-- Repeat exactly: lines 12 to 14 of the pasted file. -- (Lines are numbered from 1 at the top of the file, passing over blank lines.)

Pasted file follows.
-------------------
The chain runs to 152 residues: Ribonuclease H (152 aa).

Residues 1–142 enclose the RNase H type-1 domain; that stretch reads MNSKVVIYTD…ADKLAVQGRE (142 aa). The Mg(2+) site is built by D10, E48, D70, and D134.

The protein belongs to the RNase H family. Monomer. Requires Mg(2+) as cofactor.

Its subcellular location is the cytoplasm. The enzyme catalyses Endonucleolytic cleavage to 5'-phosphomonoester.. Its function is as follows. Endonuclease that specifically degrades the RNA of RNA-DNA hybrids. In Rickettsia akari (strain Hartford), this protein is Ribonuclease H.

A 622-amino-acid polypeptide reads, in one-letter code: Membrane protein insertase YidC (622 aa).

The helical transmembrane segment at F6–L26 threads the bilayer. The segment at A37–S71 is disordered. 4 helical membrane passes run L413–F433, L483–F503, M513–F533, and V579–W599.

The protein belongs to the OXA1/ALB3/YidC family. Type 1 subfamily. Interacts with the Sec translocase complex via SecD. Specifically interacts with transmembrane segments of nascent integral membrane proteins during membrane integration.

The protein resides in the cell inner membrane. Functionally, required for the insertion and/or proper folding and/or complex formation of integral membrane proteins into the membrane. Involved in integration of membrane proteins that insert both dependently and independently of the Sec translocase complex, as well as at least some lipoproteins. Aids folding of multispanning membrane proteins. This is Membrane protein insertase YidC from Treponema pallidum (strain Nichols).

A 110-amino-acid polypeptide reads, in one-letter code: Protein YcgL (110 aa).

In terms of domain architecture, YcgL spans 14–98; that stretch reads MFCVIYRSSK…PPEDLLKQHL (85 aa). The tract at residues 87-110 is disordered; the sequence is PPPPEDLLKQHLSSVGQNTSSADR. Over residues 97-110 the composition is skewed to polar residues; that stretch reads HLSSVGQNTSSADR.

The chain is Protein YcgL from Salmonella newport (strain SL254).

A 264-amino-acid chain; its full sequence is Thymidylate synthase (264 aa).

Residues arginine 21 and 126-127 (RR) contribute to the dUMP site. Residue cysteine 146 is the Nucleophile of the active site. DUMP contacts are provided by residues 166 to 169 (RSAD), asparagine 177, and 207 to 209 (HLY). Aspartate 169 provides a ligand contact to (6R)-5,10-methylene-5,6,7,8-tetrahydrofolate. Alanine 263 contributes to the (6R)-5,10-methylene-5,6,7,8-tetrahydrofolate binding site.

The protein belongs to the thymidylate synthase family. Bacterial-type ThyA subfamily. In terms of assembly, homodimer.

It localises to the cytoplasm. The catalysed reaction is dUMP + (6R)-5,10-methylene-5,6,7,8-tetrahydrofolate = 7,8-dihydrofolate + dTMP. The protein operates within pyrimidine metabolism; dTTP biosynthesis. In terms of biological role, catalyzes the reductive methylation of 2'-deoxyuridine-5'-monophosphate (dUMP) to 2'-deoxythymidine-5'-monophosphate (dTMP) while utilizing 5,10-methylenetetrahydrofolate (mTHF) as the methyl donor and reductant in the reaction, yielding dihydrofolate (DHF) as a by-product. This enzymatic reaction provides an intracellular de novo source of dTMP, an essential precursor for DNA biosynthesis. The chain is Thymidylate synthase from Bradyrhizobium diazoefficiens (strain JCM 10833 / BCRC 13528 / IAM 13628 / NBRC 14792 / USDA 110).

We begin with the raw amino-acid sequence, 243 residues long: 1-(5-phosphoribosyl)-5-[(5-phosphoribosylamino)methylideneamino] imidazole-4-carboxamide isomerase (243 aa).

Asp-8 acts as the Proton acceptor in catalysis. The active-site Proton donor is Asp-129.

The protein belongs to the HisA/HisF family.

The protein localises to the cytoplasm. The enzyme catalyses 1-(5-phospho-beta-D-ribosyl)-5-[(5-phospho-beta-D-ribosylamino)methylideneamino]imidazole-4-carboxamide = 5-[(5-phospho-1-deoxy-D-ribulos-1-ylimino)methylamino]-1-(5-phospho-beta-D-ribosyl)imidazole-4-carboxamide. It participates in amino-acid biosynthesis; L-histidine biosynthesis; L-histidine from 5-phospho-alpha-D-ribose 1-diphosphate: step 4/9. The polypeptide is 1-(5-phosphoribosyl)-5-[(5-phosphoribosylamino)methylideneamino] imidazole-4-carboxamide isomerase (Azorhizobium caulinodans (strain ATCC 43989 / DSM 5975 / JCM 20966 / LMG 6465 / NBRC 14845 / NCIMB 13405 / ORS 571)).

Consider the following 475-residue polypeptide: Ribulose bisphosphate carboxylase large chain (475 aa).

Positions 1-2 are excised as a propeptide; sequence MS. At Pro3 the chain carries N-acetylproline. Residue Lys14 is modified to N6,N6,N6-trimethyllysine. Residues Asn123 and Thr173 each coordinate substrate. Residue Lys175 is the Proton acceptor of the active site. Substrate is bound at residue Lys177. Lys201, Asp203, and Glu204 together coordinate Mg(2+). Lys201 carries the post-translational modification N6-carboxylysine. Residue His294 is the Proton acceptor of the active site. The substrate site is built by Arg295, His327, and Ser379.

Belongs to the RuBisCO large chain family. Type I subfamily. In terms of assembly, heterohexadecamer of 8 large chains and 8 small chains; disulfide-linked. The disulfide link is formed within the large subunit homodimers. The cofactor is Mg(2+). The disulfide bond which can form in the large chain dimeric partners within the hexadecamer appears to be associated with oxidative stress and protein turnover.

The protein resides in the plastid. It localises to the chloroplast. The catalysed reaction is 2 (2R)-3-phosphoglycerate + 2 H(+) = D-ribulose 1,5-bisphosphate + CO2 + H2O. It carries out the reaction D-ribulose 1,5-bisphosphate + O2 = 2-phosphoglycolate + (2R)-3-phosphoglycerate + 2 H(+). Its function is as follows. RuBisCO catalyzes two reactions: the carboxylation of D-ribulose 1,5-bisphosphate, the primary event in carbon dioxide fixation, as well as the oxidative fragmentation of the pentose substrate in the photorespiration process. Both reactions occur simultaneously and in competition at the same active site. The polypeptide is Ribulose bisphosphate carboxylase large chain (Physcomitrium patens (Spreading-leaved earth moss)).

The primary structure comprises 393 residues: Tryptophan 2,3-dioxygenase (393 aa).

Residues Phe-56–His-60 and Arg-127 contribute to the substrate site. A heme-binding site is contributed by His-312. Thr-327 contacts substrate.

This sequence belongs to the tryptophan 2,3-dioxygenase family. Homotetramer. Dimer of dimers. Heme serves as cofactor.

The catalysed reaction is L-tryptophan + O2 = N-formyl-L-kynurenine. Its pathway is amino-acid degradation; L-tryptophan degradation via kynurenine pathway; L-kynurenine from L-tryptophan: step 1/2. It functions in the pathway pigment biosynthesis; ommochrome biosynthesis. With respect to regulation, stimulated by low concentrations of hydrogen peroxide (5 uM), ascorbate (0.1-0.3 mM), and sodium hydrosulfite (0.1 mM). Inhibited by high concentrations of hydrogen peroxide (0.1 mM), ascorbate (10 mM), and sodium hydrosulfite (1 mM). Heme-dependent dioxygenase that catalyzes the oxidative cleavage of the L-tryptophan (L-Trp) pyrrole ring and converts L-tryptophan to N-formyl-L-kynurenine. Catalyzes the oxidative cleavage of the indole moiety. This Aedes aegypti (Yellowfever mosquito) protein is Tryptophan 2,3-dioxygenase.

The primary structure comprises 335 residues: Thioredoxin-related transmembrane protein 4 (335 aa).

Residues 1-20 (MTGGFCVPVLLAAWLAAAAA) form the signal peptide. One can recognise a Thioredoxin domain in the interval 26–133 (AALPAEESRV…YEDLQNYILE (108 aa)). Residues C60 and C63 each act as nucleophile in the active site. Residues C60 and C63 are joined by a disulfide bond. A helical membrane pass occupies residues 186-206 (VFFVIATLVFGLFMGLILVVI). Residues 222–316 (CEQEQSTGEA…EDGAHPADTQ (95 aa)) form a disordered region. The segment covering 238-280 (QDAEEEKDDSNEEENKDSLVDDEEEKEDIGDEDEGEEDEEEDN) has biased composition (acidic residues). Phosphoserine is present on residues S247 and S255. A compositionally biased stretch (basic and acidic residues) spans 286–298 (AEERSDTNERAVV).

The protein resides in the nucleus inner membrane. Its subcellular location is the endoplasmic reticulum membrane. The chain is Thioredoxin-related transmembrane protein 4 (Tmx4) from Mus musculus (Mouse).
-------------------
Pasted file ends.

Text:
A 264-amino-acid chain; its full sequence is Thymidylate synthase (264 aa).

Residues arginine 21 and 126-127 (RR) contribute to the dUMP site. Residue cysteine 146 is the Nucleophile of the active site. DUMP contacts are provided by residues 166 to 169 (RSAD), asparagine 177, and 207 to 209 (HLY). Aspartate 169 provides a ligand contact to (6R)-5,10-methylene-5,6,7,8-tetrahydrofolate. Alanine 263 contributes to the (6R)-5,10-methylene-5,6,7,8-tetrahydrofolate binding site.

The protein belongs to the thymidylate synthase family. Bacterial-type ThyA subfamily. In terms of assembly, homodimer.